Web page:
As a first generation Indian American– the child of a Ph.D. scientist/inventor and teacher/school-owner, the significance of education was ever-present. Growing up, college was a foregone conclusion and the only open question was which graduate field to pursue.For my peers and I in the metro Detroit area, we were fortunate to be able to tap into one of the country’s best school systems.
Like many Indian American’s—my father came to the United States in the mid-60’sfor his graduate studies and stayed on to work at the cutting edge of his field. Because the pursuit of higher education opened the door to the American Dream, Indian Americans have by and large done everything possible to keep that door open for future generations. This value of education and respect for the educated is part and parcel of the Indian culture. With its 1 billion + population, India’s educated workforce is largely responsible for the country’s economic growth over the past decade. Education has uplifted the country as a whole and for individuals it is above all, a means to level the playing field and a ticket to be in control of one’s own destiny.
With this world-view, I was stunned to learn that 47% of Detroit’s population is illiterate– it seemed unfathomable, not in 2012, not in the United States and not in my backyard. Over the past several years, I had worked to help a rural education program in India, because I understood that was where the need was greatest. It never dawned on me that perhaps I could be of greater service in my own community.I was embarrassedto realize that although I grew up in this area, I had no idea of the extent of the problem until I stumbled across the statistic in a GM documentary last summer.
I was so alarmed, that I feverishly began to research the social, economic and health impact of illiteracy. I couldn’t imagine how someone could survive in this day and age in an urban center without basic literacy skills. Today, even McDonald’s employees are required to have a GED certificate. What would become of these people, how would they manage day to day? It didn’t take much to put the pieces together– to realize thatthese were the individuals that were disenfranchised, almost from the start. Statistic after statistic made it absolutely clear, over 70% of juvenile delinquents, unwed mothers and welfare recipients are illiterate. And so, it became clear that people’s lives could be changed forever and the cycle of poverty and illiteracy broken, if a community-wide initiative was undertaken. From the research, it seemed that the area that had received the least attention, but with the greatest potential impact, was in the area of early childhood education—when the problem is first emerging, when it is easiest to address. Whether you looked at it from a social, health or economic perspective, any investment in this area made sense.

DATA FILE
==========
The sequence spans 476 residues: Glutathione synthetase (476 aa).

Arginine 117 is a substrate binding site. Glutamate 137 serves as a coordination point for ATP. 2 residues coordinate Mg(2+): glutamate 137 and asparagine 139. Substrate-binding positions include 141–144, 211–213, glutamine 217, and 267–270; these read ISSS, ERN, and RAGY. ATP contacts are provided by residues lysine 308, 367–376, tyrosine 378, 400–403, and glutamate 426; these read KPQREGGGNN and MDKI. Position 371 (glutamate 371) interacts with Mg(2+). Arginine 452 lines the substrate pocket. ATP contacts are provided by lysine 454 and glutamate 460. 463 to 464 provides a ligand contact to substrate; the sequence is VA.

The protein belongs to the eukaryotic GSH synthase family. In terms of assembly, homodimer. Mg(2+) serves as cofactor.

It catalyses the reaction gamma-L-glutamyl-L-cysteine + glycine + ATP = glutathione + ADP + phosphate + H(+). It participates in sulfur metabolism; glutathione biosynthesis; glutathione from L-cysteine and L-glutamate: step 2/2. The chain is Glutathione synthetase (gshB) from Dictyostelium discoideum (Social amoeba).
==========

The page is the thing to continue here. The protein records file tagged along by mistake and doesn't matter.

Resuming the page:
While work in third world countries is definitely needed, on one level growing up in the most prosperous country in the world but never having access to the “American Dream” is a different kind of cruelty—one that needed to be redressed. While we can’t tackle every problem,this one is within reach and something almost everyone can do something about. It has been impressed on me that as human beings, we should focus our attention & energy to do what we understand is most significant, where we can make the greatest difference. Notwithstanding the extent of the problem, this problem seemed to be one that we could tackle if we just decided to get involved. It would not require significant funding, monies, or even time, but simply a collective effort— that anyone that can read can participate in.
So, with an inspired and dedicated group of retired teachers behind the effort, we have made strides to partner with a first school, define and test a methodology that could be used by everyone and put together a framework for how to scale up the effort.
Now, all we need is you.